Monster Energy Drink Cardiac Arrest Lawsuit Results in Defense Verdict
A California jury has returned a defense verdict in favor of the makers of Monster Energy drinks, in a lawsuit filed by a man who alleged that he suffered a cardiac arrest and other health problems from the popular beverages.
The trial was one of the cases over side effects of energy drinks to go before a jury, involving allegations that the manufacturers failed to disclose the high amounts of caffeine contained in each can of Monster Energy, and the heart risks users may face.
The complaint was filed by Cody Dean Bledsoe, who indicated that he suffered a cardiac arrest in 2014, following consumption of Monster Energy drinks.
Did You Know?
Millions of Philips CPAP Machines Recalled
Philips DreamStation, CPAP and BiPAP machines sold in recent years may pose a risk of cancer, lung damage and other injuries.Learn More
After considering the evidence, a California jury determined on Thursday that Monster was not a significant cause of Bledsoe’s heart injuries. Although the Wall Street Journal reports that the plaintiff plans to appeal the decision, indicating that the judge prevented them from including a number of studies that would have linked Monster energy drinks and similar products to an increased risk of cardiac arrest.
Energy Drink Health Concerns
In recent years, a number of independent studies have linked popular energy drinks, such as Monster, Red Bull, Rockstar and others, to increased risk of heart problems, including abnormal heart rhythms and prolonged elevated blood pressure.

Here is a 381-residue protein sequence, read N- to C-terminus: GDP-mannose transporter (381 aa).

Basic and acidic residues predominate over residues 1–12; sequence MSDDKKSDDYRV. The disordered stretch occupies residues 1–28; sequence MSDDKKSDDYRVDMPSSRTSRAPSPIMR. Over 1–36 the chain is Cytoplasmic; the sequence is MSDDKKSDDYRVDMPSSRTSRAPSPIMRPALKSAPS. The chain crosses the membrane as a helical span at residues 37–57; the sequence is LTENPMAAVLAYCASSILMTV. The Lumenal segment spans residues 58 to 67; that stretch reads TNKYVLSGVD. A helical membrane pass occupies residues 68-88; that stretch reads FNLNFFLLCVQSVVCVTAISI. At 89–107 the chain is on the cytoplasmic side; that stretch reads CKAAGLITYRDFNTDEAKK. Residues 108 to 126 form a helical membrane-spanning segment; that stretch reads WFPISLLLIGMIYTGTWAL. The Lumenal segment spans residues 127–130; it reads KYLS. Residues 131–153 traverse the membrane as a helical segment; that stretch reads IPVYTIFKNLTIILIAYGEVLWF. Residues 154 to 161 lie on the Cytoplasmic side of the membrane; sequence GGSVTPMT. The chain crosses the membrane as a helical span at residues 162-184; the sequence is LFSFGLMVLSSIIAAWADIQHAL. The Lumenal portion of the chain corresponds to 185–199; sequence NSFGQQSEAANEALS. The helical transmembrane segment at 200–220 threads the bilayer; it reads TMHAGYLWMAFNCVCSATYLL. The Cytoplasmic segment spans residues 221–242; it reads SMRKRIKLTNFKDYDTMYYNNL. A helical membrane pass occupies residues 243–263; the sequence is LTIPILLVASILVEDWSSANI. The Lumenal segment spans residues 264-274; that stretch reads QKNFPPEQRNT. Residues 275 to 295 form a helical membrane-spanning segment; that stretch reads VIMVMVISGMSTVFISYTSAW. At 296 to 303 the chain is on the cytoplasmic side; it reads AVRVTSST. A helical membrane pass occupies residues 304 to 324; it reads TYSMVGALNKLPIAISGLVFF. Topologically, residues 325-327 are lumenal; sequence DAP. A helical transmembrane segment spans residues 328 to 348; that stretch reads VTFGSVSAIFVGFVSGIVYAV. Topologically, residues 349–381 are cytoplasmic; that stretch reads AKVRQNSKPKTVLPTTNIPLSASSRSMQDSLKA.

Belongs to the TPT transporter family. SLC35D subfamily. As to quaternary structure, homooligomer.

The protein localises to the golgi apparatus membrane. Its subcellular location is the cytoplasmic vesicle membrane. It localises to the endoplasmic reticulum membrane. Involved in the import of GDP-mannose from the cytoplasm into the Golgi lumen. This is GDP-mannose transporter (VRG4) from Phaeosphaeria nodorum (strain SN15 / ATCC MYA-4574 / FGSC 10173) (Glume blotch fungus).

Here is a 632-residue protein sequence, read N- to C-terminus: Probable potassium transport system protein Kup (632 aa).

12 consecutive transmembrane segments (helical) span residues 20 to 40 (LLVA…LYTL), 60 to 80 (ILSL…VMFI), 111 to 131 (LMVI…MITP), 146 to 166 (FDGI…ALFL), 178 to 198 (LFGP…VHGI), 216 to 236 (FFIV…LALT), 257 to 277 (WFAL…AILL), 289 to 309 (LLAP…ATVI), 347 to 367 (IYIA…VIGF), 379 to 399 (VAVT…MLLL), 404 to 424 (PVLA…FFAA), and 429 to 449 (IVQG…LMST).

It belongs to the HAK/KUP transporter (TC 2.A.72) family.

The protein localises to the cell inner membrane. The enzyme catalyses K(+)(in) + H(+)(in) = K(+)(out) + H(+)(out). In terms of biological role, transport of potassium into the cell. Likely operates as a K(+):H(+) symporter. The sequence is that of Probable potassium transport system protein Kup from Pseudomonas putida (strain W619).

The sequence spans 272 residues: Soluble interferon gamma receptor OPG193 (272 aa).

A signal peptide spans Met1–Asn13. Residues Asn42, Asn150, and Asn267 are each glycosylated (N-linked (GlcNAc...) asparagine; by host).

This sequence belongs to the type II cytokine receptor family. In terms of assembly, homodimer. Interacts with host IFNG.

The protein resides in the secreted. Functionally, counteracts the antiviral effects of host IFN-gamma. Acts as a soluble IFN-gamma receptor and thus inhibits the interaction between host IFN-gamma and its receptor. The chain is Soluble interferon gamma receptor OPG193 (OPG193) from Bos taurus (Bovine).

In November, researchers reported that consuming just one energy drink could decrease the vascular function of a person’s heart due to blood vessel dilation decreases. Other studies have found that energy drinks may cause a person to experience more forceful heart contractions, putting them at risk for heart attack and other cardiac problems.
Researchers have also linked the drinks to problems associated with the nerves and stomach. One study indicated heart problems can occur by drinking only two cans per day, while another study indicated it only took one 16-ounce can before users saw a spike in blood pressure.
Officials in the U.K. are considering banning energy drinks for teens, citing the high caffeine amounts as detrimental to adolescent health.
"*" indicates required fields
More Top Stories
Bard claims two cases selected for the third and fourth bellwether trials are no longer representative of the litigation due to the plaintiffs' worsening injuries and need for additional surgeries due to their failed hernia mesh products.
More than 775 Exactech lawsuits have been filed in federal and state courts as parties work toward a plan for bellwether early test trials.
A federal judge has announced he will soon begin remanding 3M earplug lawsuits back to their originating districts for trials over claims of veteran hearing loss.